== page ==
Social media is a force for good, for bad and all points in between. It can be a blight on one's mental health, or it can help. Chatting on Twitter to the community of Carlisle fans has certainly boosted me in a few low moments in the last couple of years. At best, it provides invaluable connection, diversion, a bond.

Yet if all of football, the game in its entirety, feels it can do without it for a weekend all the same, then we could certainly do with heeding that thought.

Carlisle United have not been scarred by very many cases of social media abuse. Or have they? It is not difficult to remember, for instance, the head-shakingly crass homophobic insults aimed at Harry McKirdy last season, while a simple trawl of the Blues’ weekly Twitter and Facebook output (and that of most other clubs) would soon bring you to some replies that are the wrong side of angry and the far side of salty, sometimes for the simple felony of losing a football match.

Not the decent majority. But it never is, and you do have to wonder whether this is like refereeing now, where the stick and the grief from some angles is so persistent it becomes background noise: where people simply do not have the time, patience or will to confront each and every episode?

Either way – if the Blues’ staff, players and peers feel it is high time for a stand on behalf of the broader game, then as a journalist who reports on their every move, I will stand with them.

If they wish to make the point that Twitter and so forth are not worth the candle every last minute of every last day, then I’ll sign up to that too.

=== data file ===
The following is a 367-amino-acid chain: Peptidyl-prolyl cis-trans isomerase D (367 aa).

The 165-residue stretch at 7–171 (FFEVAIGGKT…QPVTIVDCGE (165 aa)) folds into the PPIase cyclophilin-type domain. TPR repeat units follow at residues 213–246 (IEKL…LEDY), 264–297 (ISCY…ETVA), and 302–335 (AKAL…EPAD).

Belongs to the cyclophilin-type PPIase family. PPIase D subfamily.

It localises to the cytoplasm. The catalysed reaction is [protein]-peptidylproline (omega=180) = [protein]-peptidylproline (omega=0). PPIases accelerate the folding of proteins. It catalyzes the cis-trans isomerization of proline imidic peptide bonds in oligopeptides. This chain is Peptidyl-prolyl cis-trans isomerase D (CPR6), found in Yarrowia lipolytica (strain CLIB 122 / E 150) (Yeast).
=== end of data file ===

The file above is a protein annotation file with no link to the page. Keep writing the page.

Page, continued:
It might not be professionally ideal – social media is a strong driver of the News & Star’s web traffic, the same as every other news title – but I’m grateful my editor and colleagues are comfortable with the bigger picture.

As such: no Tweeting or Facebooking from me from 3pm today until after 11.59pm on Monday.

Our usual content will still be in the usual places. The News & Star website will carry all the coverage you’d expect of United’s game at Leyton Orient. I will be live-blogging the action from Brisbane Road, providing plenty of pre and post-match coverage too, as well as any breaking news between this afternoon and Monday night.

There will be a column tomorrow morning looking at how the Blues move forward from their play-off disappointment, comments from United personnel, a piece on vandalism at grassroots football facilties later today, and our print editions will also cover all of this and more; same as ever.

All I won’t be doing is going on social media to promote it, because social media needs to be a slightly quieter place for the weekend.

I'm absolutely sure that this won’t be for everyone. Many will think it pointless, trite, a gesture. UEFA in particular joining in might stick in one or two throats given their paltry, wrist-slapping approach to sanctioning racist incidents in stadiums over the years.

Agreed. This isn’t a fix-all. At the same time, instinctively it would not feel right to watch and criticise the many bad things we see on social media but then sit on the sidelines when something proactive is at least attempted to call it out.

As journalists we’re normally supposed to observe and report, not join in. This time, though, is an exception worth making.